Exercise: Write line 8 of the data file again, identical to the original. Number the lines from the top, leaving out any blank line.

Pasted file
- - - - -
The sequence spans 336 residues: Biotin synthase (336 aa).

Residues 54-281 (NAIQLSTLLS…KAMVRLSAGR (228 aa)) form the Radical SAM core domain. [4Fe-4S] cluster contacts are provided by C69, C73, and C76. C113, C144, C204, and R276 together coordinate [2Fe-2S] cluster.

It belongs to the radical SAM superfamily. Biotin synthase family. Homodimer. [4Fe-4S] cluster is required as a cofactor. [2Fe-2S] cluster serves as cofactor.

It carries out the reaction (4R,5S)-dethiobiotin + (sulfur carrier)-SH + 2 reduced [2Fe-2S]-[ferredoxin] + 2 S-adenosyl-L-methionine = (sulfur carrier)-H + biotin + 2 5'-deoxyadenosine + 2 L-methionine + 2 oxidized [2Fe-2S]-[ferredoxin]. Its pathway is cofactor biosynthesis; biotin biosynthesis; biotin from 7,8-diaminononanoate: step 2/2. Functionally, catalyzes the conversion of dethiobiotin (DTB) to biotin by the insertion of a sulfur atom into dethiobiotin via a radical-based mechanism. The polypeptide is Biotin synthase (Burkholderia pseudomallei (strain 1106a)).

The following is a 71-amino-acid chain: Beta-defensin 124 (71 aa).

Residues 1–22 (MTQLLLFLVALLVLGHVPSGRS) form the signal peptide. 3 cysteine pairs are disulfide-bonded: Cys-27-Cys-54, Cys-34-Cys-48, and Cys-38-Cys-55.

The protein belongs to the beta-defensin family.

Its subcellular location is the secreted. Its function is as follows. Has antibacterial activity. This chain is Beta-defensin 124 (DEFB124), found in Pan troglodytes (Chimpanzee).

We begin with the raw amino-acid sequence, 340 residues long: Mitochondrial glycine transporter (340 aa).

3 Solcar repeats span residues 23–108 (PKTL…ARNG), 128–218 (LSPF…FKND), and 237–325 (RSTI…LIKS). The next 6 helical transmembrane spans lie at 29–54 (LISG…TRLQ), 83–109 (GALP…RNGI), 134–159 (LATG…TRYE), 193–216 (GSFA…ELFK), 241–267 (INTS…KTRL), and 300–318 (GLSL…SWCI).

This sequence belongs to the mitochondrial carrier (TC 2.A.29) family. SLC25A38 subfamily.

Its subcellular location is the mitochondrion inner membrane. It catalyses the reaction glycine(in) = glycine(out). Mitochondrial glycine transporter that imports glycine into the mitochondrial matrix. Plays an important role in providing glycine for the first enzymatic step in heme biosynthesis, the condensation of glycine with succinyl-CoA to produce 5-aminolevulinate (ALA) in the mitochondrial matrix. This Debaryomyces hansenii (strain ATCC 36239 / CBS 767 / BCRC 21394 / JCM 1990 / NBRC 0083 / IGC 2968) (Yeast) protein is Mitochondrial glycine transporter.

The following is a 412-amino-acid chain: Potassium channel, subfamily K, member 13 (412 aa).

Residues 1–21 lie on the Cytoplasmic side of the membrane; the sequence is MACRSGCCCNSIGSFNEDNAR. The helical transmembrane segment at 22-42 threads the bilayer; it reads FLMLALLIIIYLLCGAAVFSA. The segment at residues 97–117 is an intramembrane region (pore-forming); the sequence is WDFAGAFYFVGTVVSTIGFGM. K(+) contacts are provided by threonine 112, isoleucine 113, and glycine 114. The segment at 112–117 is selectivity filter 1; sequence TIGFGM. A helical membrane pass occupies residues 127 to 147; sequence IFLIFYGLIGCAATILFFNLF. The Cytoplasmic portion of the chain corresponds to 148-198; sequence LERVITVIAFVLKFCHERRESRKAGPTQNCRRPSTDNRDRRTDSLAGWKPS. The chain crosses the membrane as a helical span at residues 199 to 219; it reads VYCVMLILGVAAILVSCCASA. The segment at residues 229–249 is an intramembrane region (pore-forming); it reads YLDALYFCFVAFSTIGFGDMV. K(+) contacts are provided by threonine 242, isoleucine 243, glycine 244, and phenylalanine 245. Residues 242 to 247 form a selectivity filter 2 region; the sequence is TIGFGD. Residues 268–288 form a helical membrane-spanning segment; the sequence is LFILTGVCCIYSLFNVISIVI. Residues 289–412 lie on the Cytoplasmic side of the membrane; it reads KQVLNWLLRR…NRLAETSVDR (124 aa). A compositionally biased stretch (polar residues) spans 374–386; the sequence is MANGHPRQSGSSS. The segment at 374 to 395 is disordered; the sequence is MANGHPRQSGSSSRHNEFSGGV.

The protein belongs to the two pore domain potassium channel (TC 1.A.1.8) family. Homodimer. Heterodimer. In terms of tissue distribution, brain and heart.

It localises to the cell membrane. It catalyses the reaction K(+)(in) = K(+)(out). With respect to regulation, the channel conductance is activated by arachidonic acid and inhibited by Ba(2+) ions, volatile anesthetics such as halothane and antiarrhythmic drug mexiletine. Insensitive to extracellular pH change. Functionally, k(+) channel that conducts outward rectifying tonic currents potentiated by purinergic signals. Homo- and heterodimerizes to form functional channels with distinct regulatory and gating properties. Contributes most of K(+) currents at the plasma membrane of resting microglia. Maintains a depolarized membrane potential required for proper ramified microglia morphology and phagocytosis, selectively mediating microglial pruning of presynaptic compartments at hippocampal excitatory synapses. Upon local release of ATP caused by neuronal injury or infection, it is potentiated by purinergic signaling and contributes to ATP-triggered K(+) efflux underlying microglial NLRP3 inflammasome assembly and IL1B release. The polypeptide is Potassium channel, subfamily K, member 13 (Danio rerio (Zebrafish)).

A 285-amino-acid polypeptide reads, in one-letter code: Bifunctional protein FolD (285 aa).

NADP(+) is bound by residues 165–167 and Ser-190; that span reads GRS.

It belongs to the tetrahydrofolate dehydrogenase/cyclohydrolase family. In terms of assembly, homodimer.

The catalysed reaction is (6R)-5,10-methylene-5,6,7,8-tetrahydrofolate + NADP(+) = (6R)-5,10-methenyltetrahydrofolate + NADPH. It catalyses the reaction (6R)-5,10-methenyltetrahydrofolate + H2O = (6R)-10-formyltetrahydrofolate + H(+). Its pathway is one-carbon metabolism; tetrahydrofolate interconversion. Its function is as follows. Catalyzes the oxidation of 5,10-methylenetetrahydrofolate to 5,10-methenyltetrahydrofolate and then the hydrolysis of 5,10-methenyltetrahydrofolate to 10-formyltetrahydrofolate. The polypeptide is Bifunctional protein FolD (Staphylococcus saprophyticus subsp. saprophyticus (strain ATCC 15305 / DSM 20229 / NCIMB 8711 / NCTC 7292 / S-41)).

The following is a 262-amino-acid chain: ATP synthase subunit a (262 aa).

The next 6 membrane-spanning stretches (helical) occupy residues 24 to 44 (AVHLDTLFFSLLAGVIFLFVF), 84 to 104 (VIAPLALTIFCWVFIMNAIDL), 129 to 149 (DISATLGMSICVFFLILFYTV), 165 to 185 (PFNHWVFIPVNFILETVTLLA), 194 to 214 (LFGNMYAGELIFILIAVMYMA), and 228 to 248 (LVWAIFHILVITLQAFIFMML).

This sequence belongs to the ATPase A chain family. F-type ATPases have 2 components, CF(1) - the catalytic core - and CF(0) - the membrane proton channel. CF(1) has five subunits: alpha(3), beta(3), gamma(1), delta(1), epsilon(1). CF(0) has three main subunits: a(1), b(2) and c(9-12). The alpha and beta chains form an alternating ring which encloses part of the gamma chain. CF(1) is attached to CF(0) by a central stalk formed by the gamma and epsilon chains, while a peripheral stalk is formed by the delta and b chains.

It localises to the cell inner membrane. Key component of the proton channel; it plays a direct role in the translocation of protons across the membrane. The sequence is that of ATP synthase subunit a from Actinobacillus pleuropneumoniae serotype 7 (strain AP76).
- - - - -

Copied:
Its subcellular location is the secreted. Its function is as follows. Has antibacterial activity. This chain is Beta-defensin 124 (DEFB124), found in Pan troglodytes (Chimpanzee).